From peonies to poinsettias, local floral designers will fuse fine art and flowers for this year’s Museum of Fine Arts Art in Bloom series. The 42nd annual event, which pairs art from across the museum’s collection, with floral interpretations created by New England-area garden clubs, will begin with an evening preview from 5 to 10 p.m. on Friday.
While much of the event will revolve around works of art like John Singleton Copley’s Watson and the Shark and Zhang Wang’s Artificial Rock, daily events will run through Monday, including gallery tours of the flower arrangements; demonstrations of floral arranging for the home; and outdoor walking tours. The series, which will feature floral arrangements done by The Garden Club of the Back Bay and the Community Club of Duxbury, will also include annual event favorites like Community Day, which will feature children’s activities on Sunday.
New to the event this year is the Art in Bloom Café, where attendees can enjoy masterpieces of Europe along with light fare from 10 a.m. to 4 p.m. on Saturday in the Koch Gallery. With a variety of ways to become involved with Art in Bloom, Sue O’Brien, chair of the event, is excited about the many floral interpretations that cross a multitude of mediums, including sculpture, jewelry, textile and musical instruments. “In terms of design, there are no constraints so it’s amazing to see how the artwork inspires garden clubs in different ways,” says O’Brien. “Some may create more literal interpretations of the entire artwork, while others may play with a single theme within the artwork.”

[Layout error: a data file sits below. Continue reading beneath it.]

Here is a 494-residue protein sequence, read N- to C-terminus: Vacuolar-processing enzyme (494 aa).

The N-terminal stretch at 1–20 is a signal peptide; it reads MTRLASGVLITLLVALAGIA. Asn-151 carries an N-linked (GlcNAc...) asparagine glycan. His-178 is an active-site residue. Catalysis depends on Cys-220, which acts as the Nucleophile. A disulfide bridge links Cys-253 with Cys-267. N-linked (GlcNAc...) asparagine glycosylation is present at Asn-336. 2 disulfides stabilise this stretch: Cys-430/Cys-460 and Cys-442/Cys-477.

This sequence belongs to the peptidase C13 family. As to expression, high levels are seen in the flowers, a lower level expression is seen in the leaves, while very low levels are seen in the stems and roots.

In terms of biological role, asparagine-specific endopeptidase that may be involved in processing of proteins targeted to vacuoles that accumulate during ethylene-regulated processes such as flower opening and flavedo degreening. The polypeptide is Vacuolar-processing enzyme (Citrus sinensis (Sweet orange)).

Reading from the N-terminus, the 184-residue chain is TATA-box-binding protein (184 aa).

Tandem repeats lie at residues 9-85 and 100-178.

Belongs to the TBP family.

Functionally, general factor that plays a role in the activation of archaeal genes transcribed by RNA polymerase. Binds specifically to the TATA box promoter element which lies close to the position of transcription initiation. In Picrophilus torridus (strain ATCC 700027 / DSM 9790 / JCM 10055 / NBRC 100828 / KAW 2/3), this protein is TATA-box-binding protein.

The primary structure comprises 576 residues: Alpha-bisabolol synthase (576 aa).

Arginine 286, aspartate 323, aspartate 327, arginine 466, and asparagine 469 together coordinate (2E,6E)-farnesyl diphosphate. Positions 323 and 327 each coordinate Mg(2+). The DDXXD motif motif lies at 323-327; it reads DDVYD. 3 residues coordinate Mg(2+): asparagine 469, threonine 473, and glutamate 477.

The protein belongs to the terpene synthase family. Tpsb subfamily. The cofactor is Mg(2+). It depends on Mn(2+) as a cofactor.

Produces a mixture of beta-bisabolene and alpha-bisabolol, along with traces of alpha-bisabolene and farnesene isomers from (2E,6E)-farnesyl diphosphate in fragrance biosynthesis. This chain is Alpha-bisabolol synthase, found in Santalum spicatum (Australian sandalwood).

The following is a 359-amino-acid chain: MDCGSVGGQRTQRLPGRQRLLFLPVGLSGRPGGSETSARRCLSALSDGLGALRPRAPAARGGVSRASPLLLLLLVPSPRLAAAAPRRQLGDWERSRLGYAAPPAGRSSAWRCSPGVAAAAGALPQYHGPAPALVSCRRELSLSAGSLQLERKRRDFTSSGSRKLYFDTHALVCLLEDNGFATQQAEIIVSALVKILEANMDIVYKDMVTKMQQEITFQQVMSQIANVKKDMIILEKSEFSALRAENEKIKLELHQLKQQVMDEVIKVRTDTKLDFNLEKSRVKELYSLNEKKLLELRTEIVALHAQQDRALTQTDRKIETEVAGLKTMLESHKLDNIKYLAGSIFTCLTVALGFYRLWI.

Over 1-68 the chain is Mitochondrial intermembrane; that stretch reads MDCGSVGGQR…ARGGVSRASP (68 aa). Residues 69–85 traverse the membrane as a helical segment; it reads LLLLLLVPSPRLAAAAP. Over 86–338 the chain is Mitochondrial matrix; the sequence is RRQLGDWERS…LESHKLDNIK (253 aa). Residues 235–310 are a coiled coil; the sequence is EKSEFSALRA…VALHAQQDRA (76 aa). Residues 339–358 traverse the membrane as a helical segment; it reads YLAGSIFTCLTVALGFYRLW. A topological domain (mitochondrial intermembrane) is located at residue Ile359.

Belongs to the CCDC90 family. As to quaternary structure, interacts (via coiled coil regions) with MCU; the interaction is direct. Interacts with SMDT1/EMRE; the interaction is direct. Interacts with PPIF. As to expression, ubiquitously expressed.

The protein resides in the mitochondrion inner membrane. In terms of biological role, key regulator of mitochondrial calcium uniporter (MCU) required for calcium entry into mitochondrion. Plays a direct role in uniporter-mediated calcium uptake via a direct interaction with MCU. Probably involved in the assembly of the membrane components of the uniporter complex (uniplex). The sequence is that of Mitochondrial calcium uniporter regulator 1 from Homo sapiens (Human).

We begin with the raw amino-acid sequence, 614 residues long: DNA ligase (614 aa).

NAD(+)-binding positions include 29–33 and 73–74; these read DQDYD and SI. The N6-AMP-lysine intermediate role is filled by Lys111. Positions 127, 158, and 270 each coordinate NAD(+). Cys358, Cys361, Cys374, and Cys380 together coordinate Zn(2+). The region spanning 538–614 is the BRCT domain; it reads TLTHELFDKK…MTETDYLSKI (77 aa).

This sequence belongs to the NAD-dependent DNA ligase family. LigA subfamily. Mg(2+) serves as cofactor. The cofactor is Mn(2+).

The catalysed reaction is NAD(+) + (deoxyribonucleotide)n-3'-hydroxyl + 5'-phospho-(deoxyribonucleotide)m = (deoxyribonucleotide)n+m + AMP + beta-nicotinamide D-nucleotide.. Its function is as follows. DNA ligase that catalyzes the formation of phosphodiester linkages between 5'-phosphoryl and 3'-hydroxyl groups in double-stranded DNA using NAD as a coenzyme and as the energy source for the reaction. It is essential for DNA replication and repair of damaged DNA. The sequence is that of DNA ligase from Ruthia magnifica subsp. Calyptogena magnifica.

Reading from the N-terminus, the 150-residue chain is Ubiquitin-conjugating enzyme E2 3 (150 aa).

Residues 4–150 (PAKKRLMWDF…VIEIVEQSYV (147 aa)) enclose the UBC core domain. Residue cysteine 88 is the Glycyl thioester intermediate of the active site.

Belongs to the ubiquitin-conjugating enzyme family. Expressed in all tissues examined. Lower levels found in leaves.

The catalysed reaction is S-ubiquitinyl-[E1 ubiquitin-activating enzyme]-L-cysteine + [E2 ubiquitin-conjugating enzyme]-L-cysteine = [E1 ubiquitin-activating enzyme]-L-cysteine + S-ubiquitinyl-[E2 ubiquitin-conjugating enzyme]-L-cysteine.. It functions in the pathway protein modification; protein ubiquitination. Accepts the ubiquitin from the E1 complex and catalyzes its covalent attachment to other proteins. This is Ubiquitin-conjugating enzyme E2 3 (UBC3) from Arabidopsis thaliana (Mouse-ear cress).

Because of the many art and flower lovers throughout New England, O’Brien says Art in Bloom, has become one of the museum’s most popular events, despite its humble beginnings. Developed by Chuck Thomas, the museum’s former director of membership, O’Brien says the event was originally planned for a one-time installation. “The thought was that Art in Bloom would draw more visitors into the museum and it did,” O’Brien says. “And now it’s an event that is celebrated in museums, libraries and organizations throughout the world.”
The series has also caught on within the flower industry, and each year, roughly 225 garden clubs are invited to participate. Because of the diverse range of talent that exists throughout the region, O’Brien says attendees can celebrate the return of spring with an endless amount of creative art and floral combinations. “We hope visitors will leave with a new and broadened appreciation of how to view and interpret art,” she says. “We also hope that Art in Bloom draws visitors’ attention to parts of the museum that they may not have otherwise seen.”